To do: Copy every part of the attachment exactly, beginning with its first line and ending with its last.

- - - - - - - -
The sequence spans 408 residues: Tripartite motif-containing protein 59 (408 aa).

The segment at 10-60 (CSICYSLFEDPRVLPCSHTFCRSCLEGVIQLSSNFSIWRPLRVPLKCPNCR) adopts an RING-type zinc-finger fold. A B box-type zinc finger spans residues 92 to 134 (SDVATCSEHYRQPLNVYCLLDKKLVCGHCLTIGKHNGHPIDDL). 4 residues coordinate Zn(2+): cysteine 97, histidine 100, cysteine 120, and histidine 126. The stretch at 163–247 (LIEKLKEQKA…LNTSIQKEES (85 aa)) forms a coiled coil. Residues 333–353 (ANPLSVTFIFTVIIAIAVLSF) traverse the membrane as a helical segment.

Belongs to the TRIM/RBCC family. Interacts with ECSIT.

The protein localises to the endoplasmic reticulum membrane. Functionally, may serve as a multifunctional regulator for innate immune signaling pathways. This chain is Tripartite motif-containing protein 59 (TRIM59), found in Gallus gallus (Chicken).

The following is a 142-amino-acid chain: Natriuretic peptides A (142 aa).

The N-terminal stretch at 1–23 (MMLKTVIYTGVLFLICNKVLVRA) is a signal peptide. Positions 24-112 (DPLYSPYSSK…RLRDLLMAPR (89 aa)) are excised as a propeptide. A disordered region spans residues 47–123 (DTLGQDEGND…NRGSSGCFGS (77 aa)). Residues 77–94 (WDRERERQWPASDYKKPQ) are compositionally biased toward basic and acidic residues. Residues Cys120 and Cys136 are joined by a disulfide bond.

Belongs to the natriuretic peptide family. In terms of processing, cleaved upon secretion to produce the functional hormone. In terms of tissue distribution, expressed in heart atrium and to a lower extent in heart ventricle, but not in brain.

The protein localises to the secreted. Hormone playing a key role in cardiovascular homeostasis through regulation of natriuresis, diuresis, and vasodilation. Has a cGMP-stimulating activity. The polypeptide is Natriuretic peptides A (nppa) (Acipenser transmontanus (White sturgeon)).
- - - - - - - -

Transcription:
The sequence spans 408 residues: Tripartite motif-containing protein 59 (408 aa).

The segment at 10-60 (CSICYSLFEDPRVLPCSHTFCRSCLEGVIQLSSNFSIWRPLRVPLKCPNCR) adopts an RING-type zinc-finger fold. A B box-type zinc finger spans residues 92 to 134 (SDVATCSEHYRQPLNVYCLLDKKLVCGHCLTIGKHNGHPIDDL). 4 residues coordinate Zn(2+): cysteine 97, histidine 100, cysteine 120, and histidine 126. The stretch at 163–247 (LIEKLKEQKA…LNTSIQKEES (85 aa)) forms a coiled coil. Residues 333–353 (ANPLSVTFIFTVIIAIAVLSF) traverse the membrane as a helical segment.

Belongs to the TRIM/RBCC family. Interacts with ECSIT.

The protein localises to the endoplasmic reticulum membrane. Functionally, may serve as a multifunctional regulator for innate immune signaling pathways. This chain is Tripartite motif-containing protein 59 (TRIM59), found in Gallus gallus (Chicken).

The following is a 142-amino-acid chain: Natriuretic peptides A (142 aa).

The N-terminal stretch at 1–23 (MMLKTVIYTGVLFLICNKVLVRA) is a signal peptide. Positions 24-112 (DPLYSPYSSK…RLRDLLMAPR (89 aa)) are excised as a propeptide. A disordered region spans residues 47–123 (DTLGQDEGND…NRGSSGCFGS (77 aa)). Residues 77–94 (WDRERERQWPASDYKKPQ) are compositionally biased toward basic and acidic residues. Residues Cys120 and Cys136 are joined by a disulfide bond.

Belongs to the natriuretic peptide family. In terms of processing, cleaved upon secretion to produce the functional hormone. In terms of tissue distribution, expressed in heart atrium and to a lower extent in heart ventricle, but not in brain.

The protein localises to the secreted. Hormone playing a key role in cardiovascular homeostasis through regulation of natriuresis, diuresis, and vasodilation. Has a cGMP-stimulating activity. The polypeptide is Natriuretic peptides A (nppa) (Acipenser transmontanus (White sturgeon)).